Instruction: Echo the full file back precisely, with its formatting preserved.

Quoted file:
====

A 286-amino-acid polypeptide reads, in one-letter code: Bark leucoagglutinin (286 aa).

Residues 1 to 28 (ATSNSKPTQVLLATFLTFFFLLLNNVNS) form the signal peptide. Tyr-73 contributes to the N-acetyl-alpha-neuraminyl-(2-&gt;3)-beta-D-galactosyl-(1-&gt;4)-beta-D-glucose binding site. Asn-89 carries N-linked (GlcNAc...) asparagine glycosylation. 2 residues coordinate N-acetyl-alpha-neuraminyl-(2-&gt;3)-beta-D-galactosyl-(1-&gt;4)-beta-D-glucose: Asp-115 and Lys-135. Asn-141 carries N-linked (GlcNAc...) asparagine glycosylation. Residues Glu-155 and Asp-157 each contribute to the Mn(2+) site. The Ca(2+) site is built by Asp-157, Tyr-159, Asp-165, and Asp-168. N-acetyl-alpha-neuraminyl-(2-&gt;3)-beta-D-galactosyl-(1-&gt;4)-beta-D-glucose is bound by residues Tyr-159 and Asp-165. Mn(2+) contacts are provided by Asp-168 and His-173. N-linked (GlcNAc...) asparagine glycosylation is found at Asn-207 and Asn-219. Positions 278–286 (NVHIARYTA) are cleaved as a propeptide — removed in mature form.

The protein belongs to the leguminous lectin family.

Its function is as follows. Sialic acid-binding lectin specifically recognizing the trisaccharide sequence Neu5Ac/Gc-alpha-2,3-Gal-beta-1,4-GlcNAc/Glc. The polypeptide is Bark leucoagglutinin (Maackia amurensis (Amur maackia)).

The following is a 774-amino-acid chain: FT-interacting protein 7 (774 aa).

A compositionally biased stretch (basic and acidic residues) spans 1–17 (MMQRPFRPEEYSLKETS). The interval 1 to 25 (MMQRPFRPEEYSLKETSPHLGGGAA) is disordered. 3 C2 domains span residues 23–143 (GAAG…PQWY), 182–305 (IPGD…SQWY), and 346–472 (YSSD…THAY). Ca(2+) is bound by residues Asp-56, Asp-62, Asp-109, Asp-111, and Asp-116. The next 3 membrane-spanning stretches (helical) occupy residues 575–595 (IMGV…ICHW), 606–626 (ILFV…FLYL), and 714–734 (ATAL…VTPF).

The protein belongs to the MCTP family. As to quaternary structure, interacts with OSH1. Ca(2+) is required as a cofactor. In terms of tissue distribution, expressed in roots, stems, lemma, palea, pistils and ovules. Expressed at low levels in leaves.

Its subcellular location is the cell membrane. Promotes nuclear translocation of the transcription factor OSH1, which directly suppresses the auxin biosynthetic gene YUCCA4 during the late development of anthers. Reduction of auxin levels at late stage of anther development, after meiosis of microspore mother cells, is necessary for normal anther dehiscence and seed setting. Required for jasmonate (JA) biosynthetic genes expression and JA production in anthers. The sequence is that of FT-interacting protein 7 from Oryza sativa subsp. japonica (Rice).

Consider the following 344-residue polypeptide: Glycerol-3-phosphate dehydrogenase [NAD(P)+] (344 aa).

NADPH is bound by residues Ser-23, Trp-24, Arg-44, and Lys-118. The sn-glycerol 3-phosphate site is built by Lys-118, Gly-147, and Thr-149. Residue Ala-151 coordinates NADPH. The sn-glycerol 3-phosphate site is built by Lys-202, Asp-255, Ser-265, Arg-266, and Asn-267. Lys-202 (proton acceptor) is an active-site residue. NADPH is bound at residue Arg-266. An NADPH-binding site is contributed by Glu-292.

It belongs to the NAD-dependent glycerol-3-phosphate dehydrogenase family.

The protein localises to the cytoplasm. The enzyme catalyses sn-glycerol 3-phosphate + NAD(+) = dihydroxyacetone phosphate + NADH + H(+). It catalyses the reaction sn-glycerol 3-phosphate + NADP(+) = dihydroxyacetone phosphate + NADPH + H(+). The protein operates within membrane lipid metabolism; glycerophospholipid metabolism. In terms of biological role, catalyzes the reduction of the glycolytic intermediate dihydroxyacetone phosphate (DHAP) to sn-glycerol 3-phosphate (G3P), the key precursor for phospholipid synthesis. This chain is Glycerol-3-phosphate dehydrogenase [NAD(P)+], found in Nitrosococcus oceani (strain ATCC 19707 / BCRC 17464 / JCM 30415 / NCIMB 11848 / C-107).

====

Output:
A 286-amino-acid polypeptide reads, in one-letter code: Bark leucoagglutinin (286 aa).

Residues 1 to 28 (ATSNSKPTQVLLATFLTFFFLLLNNVNS) form the signal peptide. Tyr-73 contributes to the N-acetyl-alpha-neuraminyl-(2-&gt;3)-beta-D-galactosyl-(1-&gt;4)-beta-D-glucose binding site. Asn-89 carries N-linked (GlcNAc...) asparagine glycosylation. 2 residues coordinate N-acetyl-alpha-neuraminyl-(2-&gt;3)-beta-D-galactosyl-(1-&gt;4)-beta-D-glucose: Asp-115 and Lys-135. Asn-141 carries N-linked (GlcNAc...) asparagine glycosylation. Residues Glu-155 and Asp-157 each contribute to the Mn(2+) site. The Ca(2+) site is built by Asp-157, Tyr-159, Asp-165, and Asp-168. N-acetyl-alpha-neuraminyl-(2-&gt;3)-beta-D-galactosyl-(1-&gt;4)-beta-D-glucose is bound by residues Tyr-159 and Asp-165. Mn(2+) contacts are provided by Asp-168 and His-173. N-linked (GlcNAc...) asparagine glycosylation is found at Asn-207 and Asn-219. Positions 278–286 (NVHIARYTA) are cleaved as a propeptide — removed in mature form.

The protein belongs to the leguminous lectin family.

Its function is as follows. Sialic acid-binding lectin specifically recognizing the trisaccharide sequence Neu5Ac/Gc-alpha-2,3-Gal-beta-1,4-GlcNAc/Glc. The polypeptide is Bark leucoagglutinin (Maackia amurensis (Amur maackia)).

The following is a 774-amino-acid chain: FT-interacting protein 7 (774 aa).

A compositionally biased stretch (basic and acidic residues) spans 1–17 (MMQRPFRPEEYSLKETS). The interval 1 to 25 (MMQRPFRPEEYSLKETSPHLGGGAA) is disordered. 3 C2 domains span residues 23–143 (GAAG…PQWY), 182–305 (IPGD…SQWY), and 346–472 (YSSD…THAY). Ca(2+) is bound by residues Asp-56, Asp-62, Asp-109, Asp-111, and Asp-116. The next 3 membrane-spanning stretches (helical) occupy residues 575–595 (IMGV…ICHW), 606–626 (ILFV…FLYL), and 714–734 (ATAL…VTPF).

The protein belongs to the MCTP family. As to quaternary structure, interacts with OSH1. Ca(2+) is required as a cofactor. In terms of tissue distribution, expressed in roots, stems, lemma, palea, pistils and ovules. Expressed at low levels in leaves.

Its subcellular location is the cell membrane. Promotes nuclear translocation of the transcription factor OSH1, which directly suppresses the auxin biosynthetic gene YUCCA4 during the late development of anthers. Reduction of auxin levels at late stage of anther development, after meiosis of microspore mother cells, is necessary for normal anther dehiscence and seed setting. Required for jasmonate (JA) biosynthetic genes expression and JA production in anthers. The sequence is that of FT-interacting protein 7 from Oryza sativa subsp. japonica (Rice).

Consider the following 344-residue polypeptide: Glycerol-3-phosphate dehydrogenase [NAD(P)+] (344 aa).

NADPH is bound by residues Ser-23, Trp-24, Arg-44, and Lys-118. The sn-glycerol 3-phosphate site is built by Lys-118, Gly-147, and Thr-149. Residue Ala-151 coordinates NADPH. The sn-glycerol 3-phosphate site is built by Lys-202, Asp-255, Ser-265, Arg-266, and Asn-267. Lys-202 (proton acceptor) is an active-site residue. NADPH is bound at residue Arg-266. An NADPH-binding site is contributed by Glu-292.

It belongs to the NAD-dependent glycerol-3-phosphate dehydrogenase family.

The protein localises to the cytoplasm. The enzyme catalyses sn-glycerol 3-phosphate + NAD(+) = dihydroxyacetone phosphate + NADH + H(+). It catalyses the reaction sn-glycerol 3-phosphate + NADP(+) = dihydroxyacetone phosphate + NADPH + H(+). The protein operates within membrane lipid metabolism; glycerophospholipid metabolism. In terms of biological role, catalyzes the reduction of the glycolytic intermediate dihydroxyacetone phosphate (DHAP) to sn-glycerol 3-phosphate (G3P), the key precursor for phospholipid synthesis. This chain is Glycerol-3-phosphate dehydrogenase [NAD(P)+], found in Nitrosococcus oceani (strain ATCC 19707 / BCRC 17464 / JCM 30415 / NCIMB 11848 / C-107).